Visual Arts in 2009
Joanne Savage on the deftness of John Sherlock and the daftness of Sean Scully
What has been the best and worst of the visual arts in Northern Ireland during 2009? One woman’s meat is another’s poison, one woman’s Van Gogh is another’s boredom – so it’s difficult to say. Like love or appetite, the appreciation of art is personal. The artist produces the painting, sculpture, drawing or installation and we bring ourselves to bear on it, taking from it what we will.
Perhaps it is enough to say that ‘good’ art should make us feel, emote or engage in some way, however fleetingly. It can be innovative or traditional, stretched on canvas, 3D, expensively wrought or cheap, highbrow or lowbrow, in a gallery or scrawled on a gable wall with a spray can – if it stops you in your tracks and makes you think ‘wow’ rather than ‘whatever’, you’re onto something.
One of the pieces of art that most engaged my interest this year (and there have been many) was John Sherlock’s immaculate sculpture Blitz Survivors, unveiled at the Home Front Exhibition in Belfast during October.
The bronze work shows a mother and child running through the ruins of a Belfast street the morning after the Blitz of April 1941. The woman wears the clothes of a millworker and every detail of her form is rendered with care. The little girl wears a nightie and clutches a teddy bear. Both figures are frozen in anguished, purposeful motion amid the city’s devastation.
The cobbled street is cluttered with rubble and pools of water where attempts have been made to douse the fires caused by the blitzkrieg. A crumpled copy of the Northern Whig newspaper lies in the background, the headline of April 16, 1941 chronicling the human cost of the Luftwaffe’s visit.
The detail in this piece is exact and affectionate. You can see the tramlines and a water pump. A button missing from the woman’s blouse lies on the ground. Sherlock has a real concern for historical accuracy and a deep empathy with his subjects. Blitz Survivors is immediately intimate and moving.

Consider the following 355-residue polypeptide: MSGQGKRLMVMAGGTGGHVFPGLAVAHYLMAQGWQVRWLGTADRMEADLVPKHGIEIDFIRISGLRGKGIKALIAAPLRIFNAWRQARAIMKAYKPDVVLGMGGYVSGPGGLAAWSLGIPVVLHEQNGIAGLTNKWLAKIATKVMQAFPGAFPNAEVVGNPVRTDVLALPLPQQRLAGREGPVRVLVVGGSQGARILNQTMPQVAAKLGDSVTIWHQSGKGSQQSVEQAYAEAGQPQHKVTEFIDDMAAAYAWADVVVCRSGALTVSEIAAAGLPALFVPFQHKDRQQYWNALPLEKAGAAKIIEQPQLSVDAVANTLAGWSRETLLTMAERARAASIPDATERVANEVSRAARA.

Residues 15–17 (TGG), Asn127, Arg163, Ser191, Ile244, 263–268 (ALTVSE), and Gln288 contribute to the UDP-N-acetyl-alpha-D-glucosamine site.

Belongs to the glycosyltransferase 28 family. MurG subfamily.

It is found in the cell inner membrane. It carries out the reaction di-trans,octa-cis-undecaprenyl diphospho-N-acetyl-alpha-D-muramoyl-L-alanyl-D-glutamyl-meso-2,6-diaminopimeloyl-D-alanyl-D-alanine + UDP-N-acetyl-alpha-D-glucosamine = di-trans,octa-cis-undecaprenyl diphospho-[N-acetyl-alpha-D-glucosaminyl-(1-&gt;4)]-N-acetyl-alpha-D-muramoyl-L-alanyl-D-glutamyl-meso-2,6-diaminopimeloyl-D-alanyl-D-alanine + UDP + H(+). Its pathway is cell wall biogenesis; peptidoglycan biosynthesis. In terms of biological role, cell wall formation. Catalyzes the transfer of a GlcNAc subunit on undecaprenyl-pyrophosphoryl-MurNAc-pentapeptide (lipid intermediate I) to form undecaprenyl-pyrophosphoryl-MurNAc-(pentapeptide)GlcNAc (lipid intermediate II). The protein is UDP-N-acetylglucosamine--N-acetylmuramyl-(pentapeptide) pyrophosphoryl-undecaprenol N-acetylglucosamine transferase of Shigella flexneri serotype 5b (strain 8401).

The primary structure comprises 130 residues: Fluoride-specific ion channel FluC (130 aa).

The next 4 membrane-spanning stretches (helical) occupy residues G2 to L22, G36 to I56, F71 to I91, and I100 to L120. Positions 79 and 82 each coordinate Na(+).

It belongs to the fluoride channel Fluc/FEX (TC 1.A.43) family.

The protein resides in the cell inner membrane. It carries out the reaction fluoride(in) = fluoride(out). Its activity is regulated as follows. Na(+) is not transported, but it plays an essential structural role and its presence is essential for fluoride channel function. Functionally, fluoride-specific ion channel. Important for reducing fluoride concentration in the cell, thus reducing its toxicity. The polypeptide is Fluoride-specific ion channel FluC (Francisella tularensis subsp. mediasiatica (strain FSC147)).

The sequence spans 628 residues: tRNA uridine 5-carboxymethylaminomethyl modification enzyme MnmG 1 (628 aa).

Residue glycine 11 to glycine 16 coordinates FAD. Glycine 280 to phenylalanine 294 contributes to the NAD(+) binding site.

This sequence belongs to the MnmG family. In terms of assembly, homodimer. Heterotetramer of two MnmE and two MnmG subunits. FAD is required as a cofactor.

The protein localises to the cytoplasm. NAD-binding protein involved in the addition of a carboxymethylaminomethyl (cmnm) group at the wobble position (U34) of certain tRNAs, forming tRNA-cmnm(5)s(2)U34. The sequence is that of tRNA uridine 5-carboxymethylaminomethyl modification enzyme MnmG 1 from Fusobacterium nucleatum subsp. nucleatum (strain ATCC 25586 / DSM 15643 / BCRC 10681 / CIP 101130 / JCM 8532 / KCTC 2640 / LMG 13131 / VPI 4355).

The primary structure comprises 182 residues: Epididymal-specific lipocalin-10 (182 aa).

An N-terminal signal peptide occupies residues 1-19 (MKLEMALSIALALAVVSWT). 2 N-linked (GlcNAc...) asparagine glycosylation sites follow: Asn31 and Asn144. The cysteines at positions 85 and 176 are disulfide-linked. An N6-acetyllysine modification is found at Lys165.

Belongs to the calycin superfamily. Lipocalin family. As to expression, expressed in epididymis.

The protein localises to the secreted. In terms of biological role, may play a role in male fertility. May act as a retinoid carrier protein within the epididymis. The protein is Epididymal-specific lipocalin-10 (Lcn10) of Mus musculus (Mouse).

What is most striking about this piece is what you might call the ‘static movement’ of the figures, the way the outstretched, determined limbs of the mother and her clinging child, her head swung back from the force of the mother’s frantic pull, suggests all the turmoil and terror of the ravaged city.
The kinetic tension of the figures, reaching forwards, rushing on, struggling to the next destination or shelter, conveys the indomitable will to endure and hold fast in the Blitz’s aftermath. For me, this is a stunning piece of sculpture, a perfect rendering of memory and emotion in bronze.
One of this year’s most unsatisfying exhibitions was Sean Scully’s retrospective at the revamped Ulster Museum. The museum’s decision to let this exhibition dominate four separate gallery rooms – ruling out display room for other artists – was a disappointing one and means that most people will only hurry through this wing of the museum simply to go somewhere else.
Constantinople or the Sensual Concealed is another case of the emperor’s new clothes. Everyone else insists on the importance and wonder of this exhibition and so like sheep, we noddingly agree, knowing deep down that this collection of grid and block paintings is mostly rather dull.
It isn’t because Scully’s work is abstract that it is unsatisfying. Rothko, Pollock, Krasner, Mondrian and many, many others made abstract and abstract expressionist paintings that are full of emotion, punkish rebellion and fascinating tensions.
Scully’s work purports to be about light, overcoming boundaries, and mediation or the 'importance of art as a bridge between rigid positions'. This nicely conflates the matter, gives scholars of the arts and loquacious critics a thesis to ruminate over and file their nails on, but is essentially irrelevant to the viewer. None of these themes or weighty subtexts are visually suggested by the works themselves.
Scully’s oeuvre seems to be about colour, the interactions of geometric shapes, the tensions between a nervy free-hand line and formulaic grids. Much of it is vivid, rectangles or shapes given to the foreground in such bold colour that they seem suspended in three-dimensional space.
Aside from this brief sense of the luxuriousness of his paint box and the deftness of Scully’s sense of the aesthetics of pattern and the emotional import of colour, there is nothing here but hot air and ego.